Strong winds blow away smog but bring sand to Beijing
Choking smog blown away, only to be replaced by a blanket of sand from Inner Mongolia
Strong winds swept through Beijing yesterday and cleared the air of smog that had blanketed it on Saturday, only to bring sand.
Heavy gusts picked up around noon, mixed with local dust and sand from Inner Mongolia , which was hit by a strong sandstorm yesterday. As well as reducing visibility and stirring up debris such as plastic bags, the winds were strong enough in Beijing for some people reporting that their windows rattled loudly.
The capital's Environmental Monitoring Centre tracked the sand to the Inner Mongolia storm that blew in via Hebei .
Air quality took a noticeable hit. The centre said the level of PM10 pollutants - those with a diameter of less than 10 microns - increased sharply around noon and surpassed 500 micrograms per cubic metres.
"Pay attention to protection, shut the doors and windows, and limit outdoor activities," the centre advised. The air-quality index provided by the US embassy peaked around noon before improving late in the afternoon.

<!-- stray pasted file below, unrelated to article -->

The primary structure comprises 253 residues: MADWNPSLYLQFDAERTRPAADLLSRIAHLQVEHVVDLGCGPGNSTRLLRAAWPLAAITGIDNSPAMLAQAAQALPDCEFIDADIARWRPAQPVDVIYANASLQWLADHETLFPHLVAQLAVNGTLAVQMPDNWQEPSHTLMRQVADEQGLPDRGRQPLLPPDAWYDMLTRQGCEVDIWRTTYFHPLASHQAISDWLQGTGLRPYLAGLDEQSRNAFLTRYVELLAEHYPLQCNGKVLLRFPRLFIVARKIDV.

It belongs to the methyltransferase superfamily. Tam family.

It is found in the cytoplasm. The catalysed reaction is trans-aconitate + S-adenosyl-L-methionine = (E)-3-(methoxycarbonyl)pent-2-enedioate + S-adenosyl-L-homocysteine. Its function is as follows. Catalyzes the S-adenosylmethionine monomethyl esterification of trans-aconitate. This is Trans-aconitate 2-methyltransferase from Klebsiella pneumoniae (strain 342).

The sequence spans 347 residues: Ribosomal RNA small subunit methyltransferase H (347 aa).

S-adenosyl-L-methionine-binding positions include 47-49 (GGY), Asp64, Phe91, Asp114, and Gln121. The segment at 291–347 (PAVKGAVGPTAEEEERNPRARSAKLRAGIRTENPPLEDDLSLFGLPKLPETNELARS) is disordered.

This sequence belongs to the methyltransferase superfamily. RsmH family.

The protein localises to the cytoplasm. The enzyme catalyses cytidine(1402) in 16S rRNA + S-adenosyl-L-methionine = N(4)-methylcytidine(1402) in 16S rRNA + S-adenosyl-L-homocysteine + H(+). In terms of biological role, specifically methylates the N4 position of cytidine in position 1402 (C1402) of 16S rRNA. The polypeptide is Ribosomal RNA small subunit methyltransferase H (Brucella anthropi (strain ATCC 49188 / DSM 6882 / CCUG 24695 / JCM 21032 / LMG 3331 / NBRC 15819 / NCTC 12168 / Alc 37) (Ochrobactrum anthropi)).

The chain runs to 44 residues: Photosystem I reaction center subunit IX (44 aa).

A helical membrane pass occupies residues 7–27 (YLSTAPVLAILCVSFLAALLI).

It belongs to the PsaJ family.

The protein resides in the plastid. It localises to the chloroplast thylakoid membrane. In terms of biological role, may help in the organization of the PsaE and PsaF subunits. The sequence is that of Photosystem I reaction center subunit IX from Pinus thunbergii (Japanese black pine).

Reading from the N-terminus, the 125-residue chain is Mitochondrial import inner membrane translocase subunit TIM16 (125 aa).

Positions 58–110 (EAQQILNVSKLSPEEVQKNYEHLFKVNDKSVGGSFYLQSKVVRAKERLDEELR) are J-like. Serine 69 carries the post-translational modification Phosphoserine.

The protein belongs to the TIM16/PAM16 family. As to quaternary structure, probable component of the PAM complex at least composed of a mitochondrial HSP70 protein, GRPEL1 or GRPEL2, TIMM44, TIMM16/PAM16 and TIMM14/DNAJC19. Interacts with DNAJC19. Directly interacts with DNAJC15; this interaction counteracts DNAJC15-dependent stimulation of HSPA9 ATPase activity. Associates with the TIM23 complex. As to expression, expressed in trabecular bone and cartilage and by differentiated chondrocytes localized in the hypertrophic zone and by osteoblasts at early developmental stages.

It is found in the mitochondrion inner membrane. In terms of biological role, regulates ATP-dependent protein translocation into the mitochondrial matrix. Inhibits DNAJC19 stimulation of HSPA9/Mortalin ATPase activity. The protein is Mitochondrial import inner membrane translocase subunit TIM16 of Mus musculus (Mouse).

Meteorologists' classification which warned of "flying sand" instead of a "sandstorm", was due to differences in visibility, but many Beijingers still called it a sandstorm, and said they were caught off guard.
"The sandstorm hit my face, and it hurt," wrote one microblogger going by the name Mufei, who added that "the most appropriate forecast could have been 'don't go out'. Will this continue?"
"What terrible weather! Strong winds with sand and fluffy poplar tree seeds. I can hardly breathe," wrote another blogger.
Meanwhile, the National Meteorological Centre issued a blue alert warning for rainstorms - the lowest alert - for southern provinces. The centre warned the provinces to take precautions against urban waterlogging, torrential floods and landslides.
Guangdong and Guangxi were expected to get between 100 and 130mm of rain within 24 hours, the centre said.
Continuous rains since Thursday have claimed a life while affecting nearly 200,000 people in Guangxi.
Rain has battered 14 counties and left more than 12,100 people displaced in the province.